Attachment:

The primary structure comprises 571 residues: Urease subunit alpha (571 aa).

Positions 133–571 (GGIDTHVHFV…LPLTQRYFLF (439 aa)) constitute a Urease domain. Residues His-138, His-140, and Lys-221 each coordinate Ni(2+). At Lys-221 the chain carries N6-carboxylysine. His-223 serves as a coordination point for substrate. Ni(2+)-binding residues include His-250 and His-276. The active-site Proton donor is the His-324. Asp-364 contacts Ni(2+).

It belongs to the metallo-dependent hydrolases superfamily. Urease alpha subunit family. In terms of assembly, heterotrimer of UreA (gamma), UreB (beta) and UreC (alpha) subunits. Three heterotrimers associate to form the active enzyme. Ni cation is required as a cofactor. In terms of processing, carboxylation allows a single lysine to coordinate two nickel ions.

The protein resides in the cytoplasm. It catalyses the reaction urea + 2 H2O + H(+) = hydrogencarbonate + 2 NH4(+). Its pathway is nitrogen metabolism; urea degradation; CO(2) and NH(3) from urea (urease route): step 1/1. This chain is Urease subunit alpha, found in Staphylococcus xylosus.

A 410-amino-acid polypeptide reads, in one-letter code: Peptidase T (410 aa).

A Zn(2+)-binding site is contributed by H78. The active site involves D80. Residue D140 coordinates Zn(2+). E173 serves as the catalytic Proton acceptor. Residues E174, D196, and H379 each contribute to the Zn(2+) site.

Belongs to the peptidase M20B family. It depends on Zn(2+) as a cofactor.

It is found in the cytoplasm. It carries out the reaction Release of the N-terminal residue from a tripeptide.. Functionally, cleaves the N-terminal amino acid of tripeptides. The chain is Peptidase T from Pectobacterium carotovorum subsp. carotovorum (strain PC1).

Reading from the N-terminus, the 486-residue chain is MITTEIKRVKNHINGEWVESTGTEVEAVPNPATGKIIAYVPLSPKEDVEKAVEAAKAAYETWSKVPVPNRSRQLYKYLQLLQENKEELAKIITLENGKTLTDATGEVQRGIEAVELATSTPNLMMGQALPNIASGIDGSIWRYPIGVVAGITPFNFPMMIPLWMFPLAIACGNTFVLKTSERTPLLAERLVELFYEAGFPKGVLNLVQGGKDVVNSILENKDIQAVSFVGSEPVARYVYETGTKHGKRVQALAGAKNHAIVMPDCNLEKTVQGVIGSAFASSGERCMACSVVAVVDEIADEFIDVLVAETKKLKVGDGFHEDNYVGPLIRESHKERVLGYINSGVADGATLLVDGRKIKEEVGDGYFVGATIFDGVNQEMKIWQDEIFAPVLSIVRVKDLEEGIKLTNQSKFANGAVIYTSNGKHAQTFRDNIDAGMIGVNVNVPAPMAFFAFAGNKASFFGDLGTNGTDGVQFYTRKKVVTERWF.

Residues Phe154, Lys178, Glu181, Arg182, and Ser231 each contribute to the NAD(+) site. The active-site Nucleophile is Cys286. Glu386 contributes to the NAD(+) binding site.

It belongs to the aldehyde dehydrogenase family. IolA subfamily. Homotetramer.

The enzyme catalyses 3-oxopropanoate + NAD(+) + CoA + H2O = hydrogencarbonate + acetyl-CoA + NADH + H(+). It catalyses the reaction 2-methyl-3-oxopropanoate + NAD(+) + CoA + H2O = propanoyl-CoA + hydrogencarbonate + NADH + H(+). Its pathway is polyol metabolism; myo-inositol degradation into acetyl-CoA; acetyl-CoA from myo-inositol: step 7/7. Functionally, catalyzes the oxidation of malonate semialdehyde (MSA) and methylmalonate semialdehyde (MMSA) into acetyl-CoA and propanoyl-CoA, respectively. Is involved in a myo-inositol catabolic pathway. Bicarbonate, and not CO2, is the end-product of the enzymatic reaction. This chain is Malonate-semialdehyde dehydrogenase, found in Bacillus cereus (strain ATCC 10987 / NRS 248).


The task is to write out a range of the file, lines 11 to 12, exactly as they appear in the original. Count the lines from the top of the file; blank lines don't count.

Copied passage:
It belongs to the aldehyde dehydrogenase family. IolA subfamily. Homotetramer.

The enzyme catalyses 3-oxopropanoate + NAD(+) + CoA + H2O = hydrogencarbonate + acetyl-CoA + NADH + H(+). It catalyses the reaction 2-methyl-3-oxopropanoate + NAD(+) + CoA + H2O = propanoyl-CoA + hydrogencarbonate + NADH + H(+). Its pathway is polyol metabolism; myo-inositol degradation into acetyl-CoA; acetyl-CoA from myo-inositol: step 7/7. Functionally, catalyzes the oxidation of malonate semialdehyde (MSA) and methylmalonate semialdehyde (MMSA) into acetyl-CoA and propanoyl-CoA, respectively. Is involved in a myo-inositol catabolic pathway. Bicarbonate, and not CO2, is the end-product of the enzymatic reaction. This chain is Malonate-semialdehyde dehydrogenase, found in Bacillus cereus (strain ATCC 10987 / NRS 248).